Bautista hits two of Jays' six homers in rout
Grand slam helps push season total to 54, team mark to 253
MINNEAPOLIS -- The Blue Jays heard all about Target Field and its reputation as a place where baseballs go to die. On Thursday, a few players from the Twins even warned their competitors that home runs were a rare commodity in this place.
"Some guys on the other team had mentioned that to us," Blue Jays left fielder Travis Snider said.
Throughout this year, however, Toronto has made more than a few ballparks appear smaller than the actual dimensions. The same held true for the Twins' new digs, which the Blue Jays turned into their personal launching pad with six home runs in a 13-2 rout over the American League Central champions.
Led by the 53rd and 54th homers of the season for Jose Bautista, and a pair of blasts from Edwin Encarnacion, the Jays upped their Major League-leading total to 253 long balls this year. That outpouring is good for the fourth-highest single-season showing by a team in baseball history. Next up on the list are the 1996 Orioles at 257.
Basically, it was just another routine day for the Blue Jays.
"I never get tired of seeing it," manager Cito Gaston said with a grin.
Gaston has not grown tired of Bautista's blasts, either.
In the seventh inning against the Twins, Bautista added yet another exclamation point to an already stellar season. Minnesota reliever Pat Neshek let loose a 3-1 pitch and Bautista answered with one of his mighty swings. The ball jumped off his bat, towered high over left field and landed in the third deck for a grand slam.
It was a majestic shot measured at 428 feet. A guess of 800 feet might also have been accepted as fact.
"The one he pulled was a bomb," Snider said.
"That might be the longest one he's hit all year," Gaston agreed.
Did Bautista agree?
"I feel it's the longest," he replied.
That, of course, is excluding Bautista's foul ball that has developed into something of a tall tale. On Saturday, he launched a pitch behind him and sent it clear over the 500 level seats at Rogers Centre, where it appeared to sail out of the ballpark. A Jays official said Thursday that one of the stadium's workers found a baseball resting in the track for the retractable roof.
Bautista achieved another rare feat in the ninth inning in Minnesota. For home run No. 54, he bent low and flicked his wrists at a 1-2 offering from Twins reliever Jose Mijares. The baseball carried to right field and barely cleared the wall, marking the first time in Bautista's career that he homered that far to the opposite field.
"I was actually just trying to make contact," Bautista said with a laugh. "I can't even, I don't even know what happened with that one. Somehow it went over, but I'll take it."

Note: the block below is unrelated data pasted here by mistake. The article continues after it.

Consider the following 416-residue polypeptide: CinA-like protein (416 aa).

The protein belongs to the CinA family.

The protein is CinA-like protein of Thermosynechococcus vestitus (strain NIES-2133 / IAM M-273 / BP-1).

Yes way, Jose
Bautista's powerful display came after he snapped out of an 0-for-20 drought with a single in the sixth inning. That slide dated back to Sept. 24, when Bautista belted Nos. 51-52 against the Orioles, extending his single-season club record.
Three of Toronto's six blasts on Thursday came against Twins lefty Francisco Liriano, who had only allowed six all year prior to the outing, and no more than two in any of his starts. Minnesota's staff as a whole had only surrendered 54 homers in Target Field's first 77 games.
Then again, Liriano and the Twins had not faced the Jays (83-76) until now.
Encarnacion got the power parade started with a two-run homer off Liriano in the second inning and a solo blast to dead center against the lefty in the fifth. Following that second homer, catcher Jose Molina added a solo shot of his own. Snider chipped in a two-run homer in the eighth. And, then there were Bautista's two contributions.
It was an offensive showing that went a long way in backing a solid, if brief, outing from Jays right-hander Shawn Hill. Minnesota (93-66) managed just one run in 4 2/3 off Hill, who exited early due to a limited pitch count. The bullpen carried the rest of the load, though it was the Jays' lineup that did the heavy lifting.
"We know these guys coming in here, we know they can do it with the best of them," said Twins manager Ron Gardenhire. "It's still not fun. I don't know if you call it irritating, but we can, because it's irritating.
"That's what these guys on the other side do. You make a mistake up in the zone and they crack it. We saw that all night long."
Bautista had another way of describing it.
"It's kind of like the team philosophy is, 'Just get a good pitch and hit it hard,'" Bautista said. "The balls have been flying out of any stadium all year long for the whole team. We got ourselves in good hitting counts today and we hit a lot of balls hard."
Target Field hardly proved intimidating.
"I don't mind it at all," Bautista said with a smile.